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North Korea opens reeducation center for repatriated defectors

Pyongyang has established a re-education center for returnees, according to a defector in the South.

By
Elizabeth Shim
Panmungak, a North Korean building near the truce village of Panmunjom, as seen from the South. North Korea has been struggling with defections, but a source in the South says Kim Jong Un has built a new reeducation center for repatriated North Koreans. File Photo by Spike Call/U.S. Navy
Panmungak, a North Korean building near the truce village of Panmunjom, as seen from the South. North Korea has been struggling with defections, but a source in the South says Kim Jong Un has built a new reeducation center for repatriated North Koreans. File Photo by Spike Call/U.S. Navy | License Photo

SEOUL, April 20 (UPI) -- North Korea has built an ideological reeducation center for repatriated North Korean defectors under Kim Jong Un's orders.

Kim Seong-min, a defector in the South who heads Free North Korea Radio, told reporters North Korea's newest institution is called Hanawon, Yonhap reported.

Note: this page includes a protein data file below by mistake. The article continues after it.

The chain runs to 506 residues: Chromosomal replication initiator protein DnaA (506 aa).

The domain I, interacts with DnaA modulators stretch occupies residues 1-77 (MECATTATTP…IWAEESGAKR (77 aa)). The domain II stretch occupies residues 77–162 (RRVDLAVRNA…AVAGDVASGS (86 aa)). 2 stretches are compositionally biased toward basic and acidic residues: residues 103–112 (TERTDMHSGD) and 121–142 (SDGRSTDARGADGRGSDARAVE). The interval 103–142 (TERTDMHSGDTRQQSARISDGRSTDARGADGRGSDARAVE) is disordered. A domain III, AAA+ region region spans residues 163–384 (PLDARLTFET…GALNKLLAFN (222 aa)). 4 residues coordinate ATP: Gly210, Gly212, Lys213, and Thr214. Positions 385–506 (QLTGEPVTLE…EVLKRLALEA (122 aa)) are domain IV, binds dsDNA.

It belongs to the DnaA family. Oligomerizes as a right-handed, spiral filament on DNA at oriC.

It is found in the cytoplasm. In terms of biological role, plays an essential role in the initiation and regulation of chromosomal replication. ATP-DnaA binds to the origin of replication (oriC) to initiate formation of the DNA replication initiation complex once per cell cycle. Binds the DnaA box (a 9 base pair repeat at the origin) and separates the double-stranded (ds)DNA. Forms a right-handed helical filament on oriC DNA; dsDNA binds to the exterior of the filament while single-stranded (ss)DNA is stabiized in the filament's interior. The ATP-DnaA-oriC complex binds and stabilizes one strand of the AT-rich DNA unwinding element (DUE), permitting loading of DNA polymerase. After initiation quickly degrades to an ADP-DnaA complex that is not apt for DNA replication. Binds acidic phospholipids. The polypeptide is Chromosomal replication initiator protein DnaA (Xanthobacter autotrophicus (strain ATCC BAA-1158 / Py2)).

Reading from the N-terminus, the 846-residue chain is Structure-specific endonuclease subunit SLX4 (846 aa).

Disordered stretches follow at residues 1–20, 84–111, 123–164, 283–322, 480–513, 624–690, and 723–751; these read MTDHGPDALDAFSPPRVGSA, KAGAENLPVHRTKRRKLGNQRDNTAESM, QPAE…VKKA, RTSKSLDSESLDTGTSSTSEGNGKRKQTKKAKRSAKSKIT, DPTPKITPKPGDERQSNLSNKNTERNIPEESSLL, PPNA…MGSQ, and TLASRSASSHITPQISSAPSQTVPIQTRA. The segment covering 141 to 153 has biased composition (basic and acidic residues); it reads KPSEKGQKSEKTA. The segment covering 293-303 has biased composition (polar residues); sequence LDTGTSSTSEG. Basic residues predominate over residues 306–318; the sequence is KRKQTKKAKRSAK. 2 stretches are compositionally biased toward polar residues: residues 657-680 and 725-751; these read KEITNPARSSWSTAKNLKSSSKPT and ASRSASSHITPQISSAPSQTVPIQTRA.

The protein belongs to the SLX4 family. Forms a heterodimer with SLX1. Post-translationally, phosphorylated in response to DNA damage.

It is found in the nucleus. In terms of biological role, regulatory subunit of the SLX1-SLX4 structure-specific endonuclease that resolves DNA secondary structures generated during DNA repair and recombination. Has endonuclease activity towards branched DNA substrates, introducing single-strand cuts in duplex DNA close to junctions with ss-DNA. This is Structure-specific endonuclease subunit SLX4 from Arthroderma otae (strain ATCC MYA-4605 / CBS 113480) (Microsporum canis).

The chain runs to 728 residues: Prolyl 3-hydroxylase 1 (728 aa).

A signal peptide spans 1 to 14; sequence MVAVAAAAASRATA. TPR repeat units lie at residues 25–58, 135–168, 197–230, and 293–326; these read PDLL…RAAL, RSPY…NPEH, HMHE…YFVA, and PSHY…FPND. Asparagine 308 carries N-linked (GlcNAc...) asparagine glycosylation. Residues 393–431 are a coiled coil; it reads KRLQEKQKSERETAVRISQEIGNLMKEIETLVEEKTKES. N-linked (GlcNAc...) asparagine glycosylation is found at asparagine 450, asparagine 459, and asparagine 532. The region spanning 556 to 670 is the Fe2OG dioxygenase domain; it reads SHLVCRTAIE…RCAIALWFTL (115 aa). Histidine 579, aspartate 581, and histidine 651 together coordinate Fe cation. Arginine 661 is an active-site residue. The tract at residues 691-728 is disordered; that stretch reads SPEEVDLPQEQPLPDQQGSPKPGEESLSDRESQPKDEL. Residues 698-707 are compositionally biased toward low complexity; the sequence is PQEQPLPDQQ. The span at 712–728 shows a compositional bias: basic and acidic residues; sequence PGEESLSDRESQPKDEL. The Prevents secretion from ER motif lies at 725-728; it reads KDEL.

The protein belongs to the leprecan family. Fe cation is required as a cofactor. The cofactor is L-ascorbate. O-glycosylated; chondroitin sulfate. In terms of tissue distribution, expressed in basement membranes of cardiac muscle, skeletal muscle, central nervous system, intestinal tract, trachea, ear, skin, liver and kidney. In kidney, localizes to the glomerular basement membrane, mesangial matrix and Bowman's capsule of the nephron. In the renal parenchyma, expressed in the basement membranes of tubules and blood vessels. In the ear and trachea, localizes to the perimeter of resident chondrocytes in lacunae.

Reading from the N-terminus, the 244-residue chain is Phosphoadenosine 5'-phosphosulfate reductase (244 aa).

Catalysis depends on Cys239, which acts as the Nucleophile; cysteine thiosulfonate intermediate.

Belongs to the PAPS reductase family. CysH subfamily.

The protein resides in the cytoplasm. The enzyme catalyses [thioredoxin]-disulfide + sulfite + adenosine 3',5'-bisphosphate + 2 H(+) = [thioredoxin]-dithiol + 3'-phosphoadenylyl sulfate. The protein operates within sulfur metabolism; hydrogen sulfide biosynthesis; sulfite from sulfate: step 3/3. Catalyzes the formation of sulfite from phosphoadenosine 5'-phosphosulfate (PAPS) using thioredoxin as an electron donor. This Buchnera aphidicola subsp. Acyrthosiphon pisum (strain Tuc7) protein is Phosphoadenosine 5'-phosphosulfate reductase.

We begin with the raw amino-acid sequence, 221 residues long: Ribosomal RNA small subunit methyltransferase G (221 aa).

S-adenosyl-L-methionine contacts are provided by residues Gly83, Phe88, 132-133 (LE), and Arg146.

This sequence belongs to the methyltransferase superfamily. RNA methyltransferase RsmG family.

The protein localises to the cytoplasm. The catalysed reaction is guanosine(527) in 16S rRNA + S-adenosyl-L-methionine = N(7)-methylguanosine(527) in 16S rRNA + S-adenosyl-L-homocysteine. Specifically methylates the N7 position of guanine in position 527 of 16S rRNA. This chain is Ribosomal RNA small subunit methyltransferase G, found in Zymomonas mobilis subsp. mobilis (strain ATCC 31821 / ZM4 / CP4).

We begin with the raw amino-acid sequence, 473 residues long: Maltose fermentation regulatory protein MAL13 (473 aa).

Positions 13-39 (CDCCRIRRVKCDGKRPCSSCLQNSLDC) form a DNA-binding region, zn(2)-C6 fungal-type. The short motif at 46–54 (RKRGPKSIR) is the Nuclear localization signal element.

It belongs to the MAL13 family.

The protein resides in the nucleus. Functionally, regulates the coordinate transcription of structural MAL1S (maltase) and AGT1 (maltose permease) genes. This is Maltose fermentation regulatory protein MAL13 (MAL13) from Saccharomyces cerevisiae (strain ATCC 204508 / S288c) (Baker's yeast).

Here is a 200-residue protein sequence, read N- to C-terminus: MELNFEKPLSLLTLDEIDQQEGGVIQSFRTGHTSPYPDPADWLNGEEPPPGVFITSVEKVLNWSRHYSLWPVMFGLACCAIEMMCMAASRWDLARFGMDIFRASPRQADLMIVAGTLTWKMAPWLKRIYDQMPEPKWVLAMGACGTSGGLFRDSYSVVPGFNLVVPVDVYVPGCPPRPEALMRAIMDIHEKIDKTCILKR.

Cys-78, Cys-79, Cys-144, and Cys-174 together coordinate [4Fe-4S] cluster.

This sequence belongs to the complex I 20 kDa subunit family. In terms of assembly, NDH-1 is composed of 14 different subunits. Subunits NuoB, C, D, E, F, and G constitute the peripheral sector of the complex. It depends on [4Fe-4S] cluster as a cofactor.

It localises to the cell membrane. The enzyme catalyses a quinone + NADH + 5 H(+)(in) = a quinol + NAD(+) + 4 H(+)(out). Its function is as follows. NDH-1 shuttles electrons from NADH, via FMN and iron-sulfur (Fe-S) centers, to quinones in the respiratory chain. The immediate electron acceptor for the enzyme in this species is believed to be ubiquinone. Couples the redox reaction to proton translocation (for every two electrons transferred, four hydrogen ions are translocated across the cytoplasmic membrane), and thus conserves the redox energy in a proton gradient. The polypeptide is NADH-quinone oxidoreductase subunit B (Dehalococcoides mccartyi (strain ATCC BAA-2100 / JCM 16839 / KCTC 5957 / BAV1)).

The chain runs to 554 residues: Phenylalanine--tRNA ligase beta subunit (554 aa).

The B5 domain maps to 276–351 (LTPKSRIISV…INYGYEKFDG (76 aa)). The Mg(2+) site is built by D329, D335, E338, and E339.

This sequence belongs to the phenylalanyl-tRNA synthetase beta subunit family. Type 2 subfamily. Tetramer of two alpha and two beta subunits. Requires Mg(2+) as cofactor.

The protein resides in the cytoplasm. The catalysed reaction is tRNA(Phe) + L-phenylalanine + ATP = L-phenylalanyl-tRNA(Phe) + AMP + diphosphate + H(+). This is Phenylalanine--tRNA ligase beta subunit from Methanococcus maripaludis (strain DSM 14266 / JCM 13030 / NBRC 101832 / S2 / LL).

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The name should sound familiar to North Korea watchers, as it's also the name of the detention center in the South where recent North Korean arrivals are required to stay before entering South Korean society.

"We had thought Hanawon, where refugees receive short-term training before resettling, was unique to the South, but North Korea has also built a Hanawon," Kim said Wednesday.

North Korea's rival Hanawon opened in January, and occupies a two-story building that once was under the ownership of the People's Armed Forces.

At present the building is being occupied by five North Korean re-defectors, along with two foreigners who were presumably kidnapped from China, Kim said.

It wasn't clear whether the re-defectors returned voluntarily or were forced to return to the North.

At the North Korean institution, detainees receive long-term "re-education," and are required to wear uniforms like prisoners. Their daily activities include criticizing life in South Korea and praising socialism, Kim said.

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North Korea's Hanawon prevents residents from going outside, but sometimes they are allowed to leave the premises to perform acts of "social labor."

The detainees perform housework, farm work and help North Korean cadres with housekeeping duties.

Multiple sources confirmed the institution was established in the southern section of the city of Hamhung, Kim said.

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